Be Me

for just an hour,
while twilight titillates the wolves
and dusk drops the last of her clothes
to bare her blackened soul,
for just an hour,
step inside my mind,
and tell me what you see,
why I am what I am,
why I cannot be me;

does a hot wind blow
over desert dunes,
that my thoughts come to me
coarse, gravelly,
peppered with bitter sand,
is there a red eyed moon,
floating in the embossed darkness,
one that sighs quietly,
between beats of the goatskin drum;

are the days arranged like books,
from ceiling to floor,
with unlit spaces where
they were never returned,
ripped pages
with your name on them,
in bundles, gathering dust
by the lonely archways;

for just an hour,
wander through the back roads,
where I cannot go,
you know, I once sneaked out
through a green-tongued tunnel,
through time screaming
in timeless purgatory,
to a lake in the middle of a willow glade,
the colour of a sky in prayer,
the taste of ice in sin;

go and bathe in those waters,
slip your hand over its open lips,
the waters that healed my hope,
tell me in an hour,
as dusk pirouettes to dawn,
as the doors shut out the khamsin,
and rustling pages begin to
erase the calligraphed pain,
word by word by word,

tell me what I cannot know,
tell me what it does not show,
tell me are the tears wet,
tell me what I should feel,
tell me is it all real?

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37 thoughts on “Be Me

  1. There is so much power packed into the soul of this poem. The wild feel in the goat-skinned drums beats through out and I adore the many names of wind, this one Egyptian πŸ™‚ Thank you for sharing this outstanding work of art!

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  2. These lines are my fav:

    the colour of a sky in prayer,
    the taste of ice in sin;

    go and bathe in those waters,
    slip your hand over its open lips,

    An amazing write Thotpurge ~

    Liked by 1 person

  3. Now I want to know what’s behind the questions… They run so deeply and are asked with so much passion, that I want to meed the speaker and subject, I want to know what brought them together, if the trust is mutual… or if the request is a challenge.

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  4. First of all I love to follow you through a night of torment, I feel this is a poem written as a pledge to the tormentor. Secondly your unique choice of metaphors for emotions, with a touch of surreality, always touch me. The use of questions make it so very strong.

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  5. There is real power in this poem of yearnings that are expressed so sensually – reminiscent to me of Grace’s work – but will your own voice and, as Bjorn says, with your own take on structures and metaphors. To me, you have real talent and strong poetic sensibility too… Your work has genuine reach too – which always makes it a pleasure to read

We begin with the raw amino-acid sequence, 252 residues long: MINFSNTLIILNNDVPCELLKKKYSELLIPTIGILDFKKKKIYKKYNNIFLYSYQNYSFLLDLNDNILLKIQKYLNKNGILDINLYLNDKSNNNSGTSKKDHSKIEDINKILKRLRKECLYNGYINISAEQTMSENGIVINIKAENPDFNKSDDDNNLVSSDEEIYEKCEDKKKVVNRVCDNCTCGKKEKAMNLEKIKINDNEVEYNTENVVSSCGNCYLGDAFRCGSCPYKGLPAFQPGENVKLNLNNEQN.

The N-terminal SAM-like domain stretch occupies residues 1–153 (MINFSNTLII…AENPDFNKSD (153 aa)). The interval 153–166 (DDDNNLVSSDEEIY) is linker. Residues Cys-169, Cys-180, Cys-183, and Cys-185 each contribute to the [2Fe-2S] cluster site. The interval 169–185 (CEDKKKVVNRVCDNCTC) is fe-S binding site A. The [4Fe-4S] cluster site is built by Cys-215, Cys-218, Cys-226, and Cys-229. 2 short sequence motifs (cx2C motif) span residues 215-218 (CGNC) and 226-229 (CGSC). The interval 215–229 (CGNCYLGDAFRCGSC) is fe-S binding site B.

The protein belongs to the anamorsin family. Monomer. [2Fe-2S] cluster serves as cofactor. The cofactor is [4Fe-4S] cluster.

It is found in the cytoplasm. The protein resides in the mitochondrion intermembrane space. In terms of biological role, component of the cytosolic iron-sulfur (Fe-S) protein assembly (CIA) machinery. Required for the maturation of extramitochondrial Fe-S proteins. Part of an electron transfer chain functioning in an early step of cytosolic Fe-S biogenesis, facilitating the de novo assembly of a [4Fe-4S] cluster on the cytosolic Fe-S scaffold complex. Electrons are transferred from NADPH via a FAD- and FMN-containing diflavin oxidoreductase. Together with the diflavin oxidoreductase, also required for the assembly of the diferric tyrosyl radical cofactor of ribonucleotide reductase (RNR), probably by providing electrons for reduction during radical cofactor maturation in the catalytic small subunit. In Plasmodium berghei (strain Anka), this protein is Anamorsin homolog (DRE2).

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    1. Inttiguing….and mesmerising. I liked BjΓΆrn’comments..I too was haunted by the questions. The wolves, goatskin beat of the drums and dramatic scenery gave that thrilling ethnic touch, with very brief flirtations with dark sensuality.
      Such a full, rich, dense almost menacing piece, yet one, that treading carefully, was a read with real flow. I know I will read this dramatic piece again, and want to.

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  6. Another beautiful write! This makes me wonder about the story of the one making the request…as well as the story of the one to whom the request is being given!

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  7. Lyrical and sensual elements to this poem, to which I can see people are attracted, but also some disquieting nuances, such as the sneaking out, the taste of ice in sin (such a contrast, we usually imagine sin as something hot and burning), tell me what I should think…

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  8. This is SO good! The way you wove nature into retrospective thoughts was breathtaking. I am in awe not only in the exquisite writing but of the whole concept of taking the “backroads” into another’s mind to discover what they cannot. Oh my gosh, I love this!

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  9. Hard hitting lines. The dark is your friend and then not. Had to look up khamseen though. Also means fifty in Arabic. That much I knew when ordering a chicken sandwich in Amman, and when they called out my number, khamsa khamseen (fifty five), my familiarity with the sound of khamseen prevented me from walking out hungry and confused πŸ™‚

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      1. Makes sense. One of the shawarma places in Amman was highlighted in an NYT article many years ago. I chased it on my next visit. Extremely ordinary shawarma. Conclusion: NYT is not to be trusted on shawarma and by extension the middle east.

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